Why Ben Dladla believes he is the right man to lead crisis-riddled Cricket SA out of turmoil

26 August 2020 - 15:28
By Tiisetso Malepa
KwaZulu-Natal cricket boss Ben Dladla says he is a man of integrity and principle and capable of leading Cricket South Africa out of its current turmoil.
Image: Sydney Mahlangu/BackpagePix KwaZulu-Natal cricket boss Ben Dladla says he is a man of integrity and principle and capable of leading Cricket South Africa out of its current turmoil.

Ben Dladla believes he is the right man to lead crisis-riddled Cricket South Africa (CSA) out of turmoil and restore the organisation’s dented image and reputation.

The KwaZulu-Natal Cricket Union (KZNCU) president was at the weekend announced as one of the four candidates who were nominated for the CSA presidency to replace Chris Nenzani‚ who quit last week three weeks before the organisation’s annual general meeting (AGM) next month.

“I have been asked by some of the members to stand for this particular position. I think there is something that they saw in me that I can be the leader that they can trust‚” the 57-year-old Dladla told TimesLIVE on Wednesday.

“So together with them we are working with others but we are not desperate. With us it is not about joining us because we want the numbers‚ but it is about buying into the vision we have that we need to unite and we need to transform.”

Dladla will go toe-to-toe with vice-president and now acting president Beresford Williams‚ Northerns Cricket Union (NCU) president Tebogo Siko and current board member and president of Eastern Province Cricket Union (EPCU) Donovan May for the CSA presidency on September 5.

He listed transformation‚ the finalisation of the suspended CEO Thabang Moroe’s position and the release of the forensic investigation report as top of his priorities should he be voted into office.

“Those are the major things that leave us with a bad taste in our mouths.”

Dladla said he would like to see more black players with bat in hand than just seeing them as bowlers in the Proteas senior national men’s and women’s teams.

“For me I think it is about time where transformation is seen to be done and it is not just a talk shop where we just talk.

“I will not shy away from mentioning that I would like to see black players‚ in particular black African players‚ playing cricket at the highest level and even batting because there is one issue that I have picked up personally and everybody knows it is that our African players are there only as bowlers.

“We have to transform this game if this game is to belong to all of us and I think that is the message I am conveying to the members and the clubs and that the message the minister is conveying to us.

“So in terms of transformation we have to do what needs to be done whether some people are happy with that or not‚ but it has to be done.”

CSA has been putting out raging fires over the past year with board members resigning en masse and main sponsors Standard Bank choosing to not renew their near R100m-a-year sponsorship when the contract was up for renewal in April.

Matters came to a head when Moroe was put on precautionary suspension on December 6 over allegations of misconduct and an independent forensic investigation was launched.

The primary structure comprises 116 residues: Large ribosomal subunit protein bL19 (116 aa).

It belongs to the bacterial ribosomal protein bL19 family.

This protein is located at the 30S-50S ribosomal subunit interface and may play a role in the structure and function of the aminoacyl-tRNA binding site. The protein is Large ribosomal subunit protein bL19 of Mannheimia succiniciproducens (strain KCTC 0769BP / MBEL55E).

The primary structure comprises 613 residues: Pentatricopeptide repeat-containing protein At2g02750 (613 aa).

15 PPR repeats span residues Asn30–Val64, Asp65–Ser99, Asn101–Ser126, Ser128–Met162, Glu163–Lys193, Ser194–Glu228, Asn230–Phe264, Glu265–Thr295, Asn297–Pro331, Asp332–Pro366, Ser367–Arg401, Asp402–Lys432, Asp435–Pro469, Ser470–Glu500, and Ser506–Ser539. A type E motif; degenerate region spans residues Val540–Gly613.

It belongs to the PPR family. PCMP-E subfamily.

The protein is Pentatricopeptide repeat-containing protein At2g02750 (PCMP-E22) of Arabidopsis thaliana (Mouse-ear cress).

Moroe is nearing nine months on fully paid suspension while a forensic investigation report has been submitted but has divided the organisation in the middle on whether it should be made public or not.

“I think we have scored so many own goals as CSA. We have made promises that we could not meet.

“I’m not sure whether it was intentional or unfortunate. But it became unfortunate in a sense that we as an organisation we made certain promises that we could not meet and that became unfortunate and that has come to now haunt us‚” says Dladla.

Dladla‚ who has served on CSA’s high decision-making members council for two years‚ was one of three union presidents who stood their ground and voiced concerns against some of the CSA’s decisions at governance and operational level when the organisation imploded in December.

“We did and it was unfortunate that it was only three unions‚ Gauteng‚ Western Province and us as KZN‚ which were prepared to make their voices heard and acted on it.

“I would say I am not a person who is afraid to act on my decisions if I believe that it is principally correct.”

There is a view that those who serve on the CSA board and members council have been part of the system that has resulted in the organisation falling into pieces and therefore have no right in staking a claim in leadership positions at the AGM‚ but Dladla has a different take.

He believes that a position that his KZNCU took for the CSA board to step down in December last year on principle qualifies him to be the fit and proper figure to steer the organisation back to safe waters.

“There are those within the leadership who know that I have been one of those people who has not been shy to come up with a different view in members council meetings.

“I stood my ground when some of the decisions were taken. They know I was not in support of those decisions. But at the end of the day‚ it is about what the majority is saying.

“So being at the leadership level of CSA it will allow my voice to be heard. It is not about the majority but principle.”

Dladla joined KZNCU as vice-president in 2013 after years of service with the Durban and Districts Cricket Union and rose to be elected president in 2018 to replace Fa-eez Jaffer.

During his tenure the KZNCU franchise‚ the Dolphins‚ won the Momentum One Day Cup and the KZN Coastal team share the honours with Easterns in the provincial 3-Day Cup.